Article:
Now, five more banks – ING, BNP Paribas, Wells Fargo, MacQuarie and the Canadian Imperial Bank of Commerce – are joining R3, Reuters reports. R3, now supported by most of the world’s major banks (with notable exceptions in China), represents the first high-profile collaborative project to find out how blockchain technology can be used in finance.
Thirty banks across the world are now partnering with R3, signaling a significant commitment to collaboratively evaluate and apply this emerging technology to the global financial system.
“The combined strength of our technology team and the diverse global footprint of our member banks clearly differentiates us and puts us in a unique and exciting position within the distributed ledger space,” said R3's CEO David Rutter. “The R3 collaborative model is the best way to quickly, efficiently and cost-effectively deliver these new technologies to global financial markets. We look forward to welcoming more players to our growing team as the initiative continues to develop and evolve.”
Richard Gendal Brown, IBM's former executive architect of banking innovation, joined R3 in September as chief technology officer. In a recent post on his personal blog, he introduced his senior leadership team, which includes James Carlyle, formerly chief engineer at Barclays Personal and Corporate Bank, who joined R3 as chief engineer, and Bitcoin code developer Mike Hearn, who joined R3 as lead platform engineer. Ian Grigg joined R3 as architecture consultant, and Tim Swanson joined R3 as head of research.
Gendal Brown’s team will focus on the basics of fintech applications for banks and financial firms: “[W]hat properties does a technology platform need to possess if it is going to enable the world’s banks – and other firms – to deploy shared platforms to record, manage and report on their contractual agreements with each other and with their customers? What is the irreducible set of functional requirements we must provide? What are the non-negotiable non-functional requirements?”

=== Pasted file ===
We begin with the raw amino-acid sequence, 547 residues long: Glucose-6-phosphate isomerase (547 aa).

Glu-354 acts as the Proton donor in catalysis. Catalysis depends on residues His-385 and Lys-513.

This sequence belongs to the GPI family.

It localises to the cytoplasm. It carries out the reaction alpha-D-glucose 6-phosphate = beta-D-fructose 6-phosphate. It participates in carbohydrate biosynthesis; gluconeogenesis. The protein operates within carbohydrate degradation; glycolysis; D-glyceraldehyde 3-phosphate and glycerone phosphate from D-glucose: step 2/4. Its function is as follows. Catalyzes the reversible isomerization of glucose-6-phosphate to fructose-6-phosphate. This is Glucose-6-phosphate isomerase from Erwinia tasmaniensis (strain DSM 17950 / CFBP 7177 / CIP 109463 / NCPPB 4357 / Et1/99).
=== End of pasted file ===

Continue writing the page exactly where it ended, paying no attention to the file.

A press release on ING Bank's website announced that, by joining R3, ING is taking the next step with blockchain technology to collaborate on research, design, and engineering that will advance innovative solutions for clients that meet banking requirements for security, reliability, performance, scalability, and auditing. ING Group, a Dutch multinational banking and financial services corporation headquartered in Amsterdam, had more than 48 million individual and institutional clients in more than 40 countries in 2013.
“We are very excited about joining the R3 consortium and taking an important step forward in our payments innovation strategy,” said Mark Buitenhek, ING Global Head of Transaction Services. “We want to make the most of what blockchain technology has to offer our customers and the best way to achieve this is through global collaboration. Working together, we will develop innovative banking solutions for our clients with consistent standards and protocols guaranteeing widespread adoption. We are convinced that this initiative brings together unique sets of expertise and experience in electronic financial markets, distributed ledgers and blockchain technologies.”
The rapid rise of R3 shows that the adoption of blockchain technology in the financial sector is reaching a point of no return. On the other hand, it can also be interpreted in the context of the ongoing trend toward appropriation of blockchain technology by the mainstream financial world, which many early adopters and Bitcoin purists consider a disturbing trend.
The post ING and Other Top Banks Join R3 to Take the Next Step with Blockchain Technology appeared first on Bitcoin Magazine.
In the aftermath of the Paris attack on November 13, the European Union (EU) is looking to crack down on bitcoin with the hope of preventing the financing of future attacks. Regulators and advocacy groups agree, though, that kneejerk regulation is not what is needed; rather, the need is thoughtful regulation and an increase in education.